Category Archives: mayberry

Andy Griffith Tribute Articles

andy griffith statueWhen our beloved “Mayberry Creator” passed away on July 3rd, 2012 the Mayberry Community reacted in kind by paying tribute after tribute on the web. Facebook absolutely exploded, as did other social networks. Soon afterward, many articles began to surface detailing Andy’s life, contributions and legacy. It’s amazing when you stop and think about how many people Andy’s life touched. I decided to collect every article I could find and share them in this post for all to read at leisure. These are wonderful. I hope you enjoy them.

Andy Griffith always remembered as sheriff of Mayberry, modeled after hometown

Andy Griffith —  A lasting legacy with timeless values

Goodbye, Mayberry

The Mayberry effect

Is the ideal of small-town America a myth?

The Small-Town Wisdom of Andy Griffith

Stay Connected!

facebook1 twitter1

Bookmark and Share

Plymouth, NC – Mayberry on the Roanoke River


Stroll Plymouth, NC’s Water Street along the riverfront  and in just four short blocks you’ll discover the top-rated Port ‘O Plymouth history/Civil War museum, The Roanoke River Lighthouse and Maritime Museum, a wildlife museum that offers a hands-on experience about local and exotic animals, a riverfront boardwalk and the Rail Switch Nature Trail. Browse waterfront antique shops and unique eateries along the way.

Outdoor adventures include fishing and fishing tournaments, fantastic bear, deer and small game hunting, unique paddling and river platform camping experiences and great birding opportunities. With its rich history, Plymouth is a great place for research, too.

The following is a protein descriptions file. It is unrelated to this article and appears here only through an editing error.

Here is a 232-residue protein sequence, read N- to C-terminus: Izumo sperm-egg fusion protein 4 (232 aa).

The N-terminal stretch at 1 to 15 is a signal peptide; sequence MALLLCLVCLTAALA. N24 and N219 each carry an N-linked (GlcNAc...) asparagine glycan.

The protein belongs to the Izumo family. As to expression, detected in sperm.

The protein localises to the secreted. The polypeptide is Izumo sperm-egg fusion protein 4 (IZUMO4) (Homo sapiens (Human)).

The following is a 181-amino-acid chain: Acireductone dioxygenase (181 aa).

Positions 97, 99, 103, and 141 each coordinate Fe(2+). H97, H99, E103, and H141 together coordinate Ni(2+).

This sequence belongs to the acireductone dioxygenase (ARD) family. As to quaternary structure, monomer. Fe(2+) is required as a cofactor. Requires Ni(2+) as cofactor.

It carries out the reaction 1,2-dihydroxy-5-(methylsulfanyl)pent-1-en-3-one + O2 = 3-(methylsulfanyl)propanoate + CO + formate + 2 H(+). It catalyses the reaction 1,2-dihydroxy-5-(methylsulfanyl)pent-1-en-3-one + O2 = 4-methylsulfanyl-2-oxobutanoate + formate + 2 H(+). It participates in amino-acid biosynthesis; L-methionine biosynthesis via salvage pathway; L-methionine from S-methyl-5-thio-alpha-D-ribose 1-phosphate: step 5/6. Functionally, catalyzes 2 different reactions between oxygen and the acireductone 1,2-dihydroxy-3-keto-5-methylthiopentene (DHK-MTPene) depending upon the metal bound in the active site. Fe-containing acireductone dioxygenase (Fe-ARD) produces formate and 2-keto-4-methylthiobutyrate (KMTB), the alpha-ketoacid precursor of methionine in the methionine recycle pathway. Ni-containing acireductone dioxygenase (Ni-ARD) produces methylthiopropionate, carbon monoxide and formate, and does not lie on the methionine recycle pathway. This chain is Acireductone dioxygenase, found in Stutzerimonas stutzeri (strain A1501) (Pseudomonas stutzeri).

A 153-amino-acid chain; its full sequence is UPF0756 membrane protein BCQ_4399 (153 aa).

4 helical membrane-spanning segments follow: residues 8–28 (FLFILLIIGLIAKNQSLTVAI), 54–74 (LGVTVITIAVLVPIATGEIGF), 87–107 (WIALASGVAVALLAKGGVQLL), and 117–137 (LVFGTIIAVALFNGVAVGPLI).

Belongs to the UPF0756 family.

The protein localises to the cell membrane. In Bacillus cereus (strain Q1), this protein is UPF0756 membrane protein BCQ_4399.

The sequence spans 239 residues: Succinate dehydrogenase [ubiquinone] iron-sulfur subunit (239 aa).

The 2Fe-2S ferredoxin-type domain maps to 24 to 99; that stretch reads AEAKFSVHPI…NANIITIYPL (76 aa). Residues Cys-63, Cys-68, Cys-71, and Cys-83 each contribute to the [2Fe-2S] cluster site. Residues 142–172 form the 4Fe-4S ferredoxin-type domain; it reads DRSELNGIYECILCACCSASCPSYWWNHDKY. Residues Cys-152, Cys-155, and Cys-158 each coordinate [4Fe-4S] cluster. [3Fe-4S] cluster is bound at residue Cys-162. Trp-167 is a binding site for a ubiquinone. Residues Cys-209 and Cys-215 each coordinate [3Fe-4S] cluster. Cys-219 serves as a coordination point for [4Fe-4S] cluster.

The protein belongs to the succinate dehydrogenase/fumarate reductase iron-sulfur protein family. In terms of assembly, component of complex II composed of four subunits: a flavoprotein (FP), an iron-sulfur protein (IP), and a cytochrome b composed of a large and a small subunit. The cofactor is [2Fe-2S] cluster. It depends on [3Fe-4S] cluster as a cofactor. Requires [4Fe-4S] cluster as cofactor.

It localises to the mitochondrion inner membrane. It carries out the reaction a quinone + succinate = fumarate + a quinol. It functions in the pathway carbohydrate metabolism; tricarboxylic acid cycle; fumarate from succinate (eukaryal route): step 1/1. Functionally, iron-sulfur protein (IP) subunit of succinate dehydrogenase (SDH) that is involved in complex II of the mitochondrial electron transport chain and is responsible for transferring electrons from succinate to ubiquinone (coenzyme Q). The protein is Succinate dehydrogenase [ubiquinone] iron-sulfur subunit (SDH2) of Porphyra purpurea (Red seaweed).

Established in 1787, Plymouth is older than Washington County. For 70 years prior to Plymouth’s founding, generations of the Rhodes family had been planters in the area. Arthur Rhodes founded what was to become Plymouth from land he acquired through inheritance, gift deeds and purchases. This collection of property became his plantation and was called Brick House. From that property he sectioned off one hundred acres, subdividing them into 172 lots, which he would sell. These lots were the beginnings of Plymouth. He sold 16 lots.

Rhodes ended his enterprise in 1790 and he and his wife sold the remaining lots, except for two or three kept for themselves, to nine trustees for 860 pounds. The trustees installed posts to mark streets and planted trees. In 1807, Plymouth became the first incorporated town in the newly–formed Washington County.


To learn more about the book, visit:!  

 Stay Connected!

facebook1 twitter1
Bookmark and Share

Edenton aims to draw tourists with new businesses



The Virginian-Pilot
© October 18, 2009

By Connie Sage,  Correspondent


With a 12 percent jobless rate, this tourism-dependent community of 5,000 has been hit hard by the recession.

But entrepreneurs are hoping that more than a half-dozen new or planned restaurants, inns and a yacht club will lure guests to historic Edenton.

A new bed and breakfast had its coming-out party last week. Another inn is to open by December. Two oyster bars and grills are to be in business by November. Another eatery had its grand opening earlier this month. There’s a new bistro at the local country club. And a local chef expects to start serving dinner before Christmas.

Paul Waff has leased space for an oyster bar and grill in a new three-story building at his Wharf Landing condominium community. Wharf Landing overlooks the juncture of the Chowan River and the Albemarle Sound at the Chowan River Bridge.



To learn more about the book, visit:!  

 Stay Connected!

facebook1 twitter1
Bookmark and Share

Davidson, NC Selected For NC Main Street Program

27769135Source: The Davidsonian

By Katie Lovett

On Tuesday, Sep. 22, town officials received word that Davidson has been accepted into the North Carolina Main Street program.
According to the North Carolina Main Street Center, the program “helps small towns to recognize and preserve their historic fabric” by utilizing local resources to “build on their unique characteristics to create vibrant central business districts that meet the needs of today’s communities.”